I just listened to Edward Weiler on NPR (The Diane Rehm Show.) He’s an astrophysicist at NASA and chief scientist on the Hubble Space Telescope (HST). Diane asked him if he believed in God. Presumably all of the awesome HST imagery should move one in the direction of belief in a Creator. After his “this is a personal matter” disclaimer he told how he gave up his faith as a Catholic over the years in favor of science. It reminded me of the scene in Contact when the character played by Jodi Foster was hit with the same question. Then he said something I thought was interesting. To paraphrase:
I am an agnostic. The facts are in concerning evolution and it is more than just a theory. Similarly, we now know the universe evolved. We understand how it works. And, as a scientist I believe in what I can observe and test.
He later followed up with an admission of our scientific ignorance about what happened before (i) the Bang when he said that realm belonged to the philosopher and theologian. Good answer; given his initial statements were so full of unsound assumptive argumentation. After his response I almost pulled off the road. Was I hearing this right? Was Diane going to let these statements go without follow-up? Of course, it’s NPR! So I thought it would be therapeutic to list his assumptive arguments on my blog.
1. Evolution is more than a theory and has achieved some kind of standard of factuality other scientific theories have not achieved
2. If evolution is true and we understand how life works, the existence of God should be doubted
3. If the universe evolved and we understand how it works, the existence of God should be doubted
4. Only beliefs based on that which can be observed and tested are warranted
5. Agnosticism is the right position to take based on these positions
I think these assumptions are a fair assessment of what Weiler was trying to slip in as his response to the question: Does God Exist? Unless he was spouting irrelevant non sequiturs he was implying in each response a justification of the agnostic position. But do the first four propositions I listed support the conclusion? And are these propositions even true?
Evolution as a scientific theory lacks falsifiability and direct verifiability – two hallmarks of a good scientific theory. How can we directly observe natural changes in bauplan in a lab when they require vast time periods? Tweaking the genes of a fruit fly is not the same as observing natural changes in real time. A 44,000-generation E. coli experiment showing minor change (ii) does little to prove large changes in bauplan in mammals. So we have to rely on the after-effects as the primary means of verifying evolution. Every time a gap or problem in the theory is raised, the Darwinian appeals to future scientific discovery taking falsifiability off the table. If it is a theory not full of gaps and holes, why would Darwinians accuse detractors of appealing to the “God of the gaps?” So how a prominent scientist can claim “the facts are all in” is premature if not ridiculous. Regardless, even if modern neo-Darwinian theory were entirely true and extrapolated to accommodate the nontheist, that is:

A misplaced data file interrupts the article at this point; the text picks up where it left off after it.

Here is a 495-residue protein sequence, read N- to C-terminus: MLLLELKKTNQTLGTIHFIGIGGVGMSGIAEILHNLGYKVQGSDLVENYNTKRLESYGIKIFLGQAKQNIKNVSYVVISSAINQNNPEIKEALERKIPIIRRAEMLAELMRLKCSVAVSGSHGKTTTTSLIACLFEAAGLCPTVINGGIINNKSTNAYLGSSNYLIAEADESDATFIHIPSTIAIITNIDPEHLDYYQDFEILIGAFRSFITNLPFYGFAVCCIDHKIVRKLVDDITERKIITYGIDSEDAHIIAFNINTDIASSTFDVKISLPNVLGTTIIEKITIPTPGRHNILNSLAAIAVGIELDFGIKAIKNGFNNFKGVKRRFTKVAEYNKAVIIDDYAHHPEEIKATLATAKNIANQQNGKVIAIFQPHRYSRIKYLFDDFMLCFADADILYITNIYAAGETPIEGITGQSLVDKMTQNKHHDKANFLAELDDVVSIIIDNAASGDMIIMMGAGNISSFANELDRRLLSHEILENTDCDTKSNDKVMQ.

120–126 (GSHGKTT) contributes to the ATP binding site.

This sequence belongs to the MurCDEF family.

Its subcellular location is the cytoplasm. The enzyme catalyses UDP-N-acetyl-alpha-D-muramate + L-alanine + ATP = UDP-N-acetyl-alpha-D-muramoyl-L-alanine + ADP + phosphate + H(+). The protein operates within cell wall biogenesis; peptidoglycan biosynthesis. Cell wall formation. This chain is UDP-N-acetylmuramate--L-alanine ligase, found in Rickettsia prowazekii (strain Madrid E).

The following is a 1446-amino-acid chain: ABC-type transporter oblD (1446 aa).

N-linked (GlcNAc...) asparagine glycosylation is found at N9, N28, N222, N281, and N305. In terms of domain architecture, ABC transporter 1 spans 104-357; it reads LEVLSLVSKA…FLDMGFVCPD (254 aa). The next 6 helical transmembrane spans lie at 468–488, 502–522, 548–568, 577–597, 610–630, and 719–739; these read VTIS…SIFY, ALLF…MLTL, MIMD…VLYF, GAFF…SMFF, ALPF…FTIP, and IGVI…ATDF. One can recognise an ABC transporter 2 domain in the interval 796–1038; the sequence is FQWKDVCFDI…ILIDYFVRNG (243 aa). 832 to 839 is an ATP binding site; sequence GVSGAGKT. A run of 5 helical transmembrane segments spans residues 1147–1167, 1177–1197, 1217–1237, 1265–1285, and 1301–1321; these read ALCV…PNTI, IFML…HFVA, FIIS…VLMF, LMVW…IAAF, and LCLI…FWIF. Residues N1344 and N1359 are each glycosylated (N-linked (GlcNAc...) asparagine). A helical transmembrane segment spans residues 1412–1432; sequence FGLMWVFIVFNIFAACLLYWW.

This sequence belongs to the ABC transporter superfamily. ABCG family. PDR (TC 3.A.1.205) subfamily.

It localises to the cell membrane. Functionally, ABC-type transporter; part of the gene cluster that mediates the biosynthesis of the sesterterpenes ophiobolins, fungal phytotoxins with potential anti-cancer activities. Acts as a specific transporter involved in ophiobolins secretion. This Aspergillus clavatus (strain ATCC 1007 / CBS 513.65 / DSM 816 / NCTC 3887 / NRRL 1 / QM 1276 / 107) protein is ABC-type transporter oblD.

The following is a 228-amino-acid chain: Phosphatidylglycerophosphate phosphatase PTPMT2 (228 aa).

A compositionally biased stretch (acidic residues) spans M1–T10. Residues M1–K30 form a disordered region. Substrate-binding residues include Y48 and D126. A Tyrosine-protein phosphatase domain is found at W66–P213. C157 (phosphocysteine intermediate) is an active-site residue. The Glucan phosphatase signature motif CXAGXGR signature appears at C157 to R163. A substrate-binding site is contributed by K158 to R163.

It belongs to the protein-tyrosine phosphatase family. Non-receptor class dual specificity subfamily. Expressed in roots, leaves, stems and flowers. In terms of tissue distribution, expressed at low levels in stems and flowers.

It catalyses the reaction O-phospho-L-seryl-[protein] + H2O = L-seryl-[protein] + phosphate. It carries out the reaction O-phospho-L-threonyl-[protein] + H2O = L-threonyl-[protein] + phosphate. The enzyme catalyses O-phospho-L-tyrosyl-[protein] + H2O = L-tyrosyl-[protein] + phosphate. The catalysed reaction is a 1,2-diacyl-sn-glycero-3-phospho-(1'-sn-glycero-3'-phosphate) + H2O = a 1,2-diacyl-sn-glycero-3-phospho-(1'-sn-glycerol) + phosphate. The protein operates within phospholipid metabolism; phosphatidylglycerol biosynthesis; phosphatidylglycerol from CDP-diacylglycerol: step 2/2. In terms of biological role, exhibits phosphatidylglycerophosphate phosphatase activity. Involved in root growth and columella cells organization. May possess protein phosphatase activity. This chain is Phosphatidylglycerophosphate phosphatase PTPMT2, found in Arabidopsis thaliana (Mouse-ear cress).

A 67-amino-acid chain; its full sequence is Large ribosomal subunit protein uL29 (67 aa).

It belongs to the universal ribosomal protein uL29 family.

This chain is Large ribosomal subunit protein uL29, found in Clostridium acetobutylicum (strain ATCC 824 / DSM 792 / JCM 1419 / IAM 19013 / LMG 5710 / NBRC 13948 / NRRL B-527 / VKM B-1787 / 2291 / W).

· Common descent is true
· Modification through material mechanisms plus natural selection completely explains a ratcheting-up of complexity and diversity of life
· Material mechanisms explain abiogenesis – the transition from non-living to living matter
· Etc, etc, since this is an eclectic theory
There is still room for a Creator as design may be entirely front-loaded and there are plenty of scientists and theologians who fall into this camp. So what about the universe itself? He admitted the universe began to exist. And since: Things that begin to exist have a cause, the universe had a cause. The HST should lead a rational person to recognize this cause, which transcended space and time, had immense creative power to result in 70 sextillion star systems with complex and beautiful organization all the way down to the molecular level. And saying because we “know how” the universe works therefore we understand “why” – or that God’s existence should be doubted – well that hardly needs a response other than it amazes me how a prominent scientist could imply it.
Finally, the evidentialist mantra should have been challenged on NPR. You would think Diane would at least raise a postmodern objection – but then again, postmodernism is highly overrated. For a detailed explanation on how belief is justified apart from scientific verification, see this article. In conclusion, Weiler’s agnosticism was not supported by the statements he made on the radio. In fact he didn’t even sound like an agnostic. Honest agnosticism is the result of ignorance or balanced belief leaving one at a 0.5 probability (e.g. belief in the existence of God being balanced equally in the affirmative and negative.) Since all of his statements were meant to support the negative position, Weiler was implying atheism, not honest agnosticism.
i “Before” – Since time began at the bang Weiler must be talking about ontological priority to the singularity
ii “The Edge of Evolution”, Copyright 2007, Dr. Michael J. Behe, pg 142.